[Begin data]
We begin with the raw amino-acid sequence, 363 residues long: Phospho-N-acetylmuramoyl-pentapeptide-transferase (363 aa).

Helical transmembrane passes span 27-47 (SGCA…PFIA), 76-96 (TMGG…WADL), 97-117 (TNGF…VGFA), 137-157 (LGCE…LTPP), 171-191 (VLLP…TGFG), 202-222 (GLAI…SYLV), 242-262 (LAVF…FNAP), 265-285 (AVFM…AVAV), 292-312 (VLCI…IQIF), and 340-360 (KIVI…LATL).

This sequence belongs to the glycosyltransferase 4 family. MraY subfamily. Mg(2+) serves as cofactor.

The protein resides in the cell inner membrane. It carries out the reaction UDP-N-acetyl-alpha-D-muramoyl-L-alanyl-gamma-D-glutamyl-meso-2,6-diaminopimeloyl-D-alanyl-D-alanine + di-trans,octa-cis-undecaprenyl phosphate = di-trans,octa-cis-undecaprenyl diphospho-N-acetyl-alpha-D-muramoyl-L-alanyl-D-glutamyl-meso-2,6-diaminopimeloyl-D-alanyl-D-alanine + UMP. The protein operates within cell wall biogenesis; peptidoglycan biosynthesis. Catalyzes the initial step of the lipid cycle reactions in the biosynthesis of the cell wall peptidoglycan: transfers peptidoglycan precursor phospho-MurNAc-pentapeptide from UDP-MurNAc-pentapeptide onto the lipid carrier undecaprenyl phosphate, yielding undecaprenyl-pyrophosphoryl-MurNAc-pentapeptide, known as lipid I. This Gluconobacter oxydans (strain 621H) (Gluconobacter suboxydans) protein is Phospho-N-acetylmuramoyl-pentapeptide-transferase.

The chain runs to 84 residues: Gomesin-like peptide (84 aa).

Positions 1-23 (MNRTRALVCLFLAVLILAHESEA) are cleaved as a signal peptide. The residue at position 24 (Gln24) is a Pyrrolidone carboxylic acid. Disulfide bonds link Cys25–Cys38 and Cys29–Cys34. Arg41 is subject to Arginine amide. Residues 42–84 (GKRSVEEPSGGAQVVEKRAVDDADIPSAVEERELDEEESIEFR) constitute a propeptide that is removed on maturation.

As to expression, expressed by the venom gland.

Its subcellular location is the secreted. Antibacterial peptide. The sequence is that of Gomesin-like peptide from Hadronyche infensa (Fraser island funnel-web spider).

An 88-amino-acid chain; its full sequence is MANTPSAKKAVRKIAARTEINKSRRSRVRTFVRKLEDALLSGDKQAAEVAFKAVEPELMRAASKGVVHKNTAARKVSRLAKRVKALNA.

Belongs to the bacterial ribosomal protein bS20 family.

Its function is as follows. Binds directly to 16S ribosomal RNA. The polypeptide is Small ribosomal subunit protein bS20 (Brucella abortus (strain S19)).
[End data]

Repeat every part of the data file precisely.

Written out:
We begin with the raw amino-acid sequence, 363 residues long: Phospho-N-acetylmuramoyl-pentapeptide-transferase (363 aa).

Helical transmembrane passes span 27-47 (SGCA…PFIA), 76-96 (TMGG…WADL), 97-117 (TNGF…VGFA), 137-157 (LGCE…LTPP), 171-191 (VLLP…TGFG), 202-222 (GLAI…SYLV), 242-262 (LAVF…FNAP), 265-285 (AVFM…AVAV), 292-312 (VLCI…IQIF), and 340-360 (KIVI…LATL).

This sequence belongs to the glycosyltransferase 4 family. MraY subfamily. Mg(2+) serves as cofactor.

The protein resides in the cell inner membrane. It carries out the reaction UDP-N-acetyl-alpha-D-muramoyl-L-alanyl-gamma-D-glutamyl-meso-2,6-diaminopimeloyl-D-alanyl-D-alanine + di-trans,octa-cis-undecaprenyl phosphate = di-trans,octa-cis-undecaprenyl diphospho-N-acetyl-alpha-D-muramoyl-L-alanyl-D-glutamyl-meso-2,6-diaminopimeloyl-D-alanyl-D-alanine + UMP. The protein operates within cell wall biogenesis; peptidoglycan biosynthesis. Catalyzes the initial step of the lipid cycle reactions in the biosynthesis of the cell wall peptidoglycan: transfers peptidoglycan precursor phospho-MurNAc-pentapeptide from UDP-MurNAc-pentapeptide onto the lipid carrier undecaprenyl phosphate, yielding undecaprenyl-pyrophosphoryl-MurNAc-pentapeptide, known as lipid I. This Gluconobacter oxydans (strain 621H) (Gluconobacter suboxydans) protein is Phospho-N-acetylmuramoyl-pentapeptide-transferase.

The chain runs to 84 residues: Gomesin-like peptide (84 aa).

Positions 1-23 (MNRTRALVCLFLAVLILAHESEA) are cleaved as a signal peptide. The residue at position 24 (Gln24) is a Pyrrolidone carboxylic acid. Disulfide bonds link Cys25–Cys38 and Cys29–Cys34. Arg41 is subject to Arginine amide. Residues 42–84 (GKRSVEEPSGGAQVVEKRAVDDADIPSAVEERELDEEESIEFR) constitute a propeptide that is removed on maturation.

As to expression, expressed by the venom gland.

Its subcellular location is the secreted. Antibacterial peptide. The sequence is that of Gomesin-like peptide from Hadronyche infensa (Fraser island funnel-web spider).

An 88-amino-acid chain; its full sequence is MANTPSAKKAVRKIAARTEINKSRRSRVRTFVRKLEDALLSGDKQAAEVAFKAVEPELMRAASKGVVHKNTAARKVSRLAKRVKALNA.

Belongs to the bacterial ribosomal protein bS20 family.

Its function is as follows. Binds directly to 16S ribosomal RNA. The polypeptide is Small ribosomal subunit protein bS20 (Brucella abortus (strain S19)).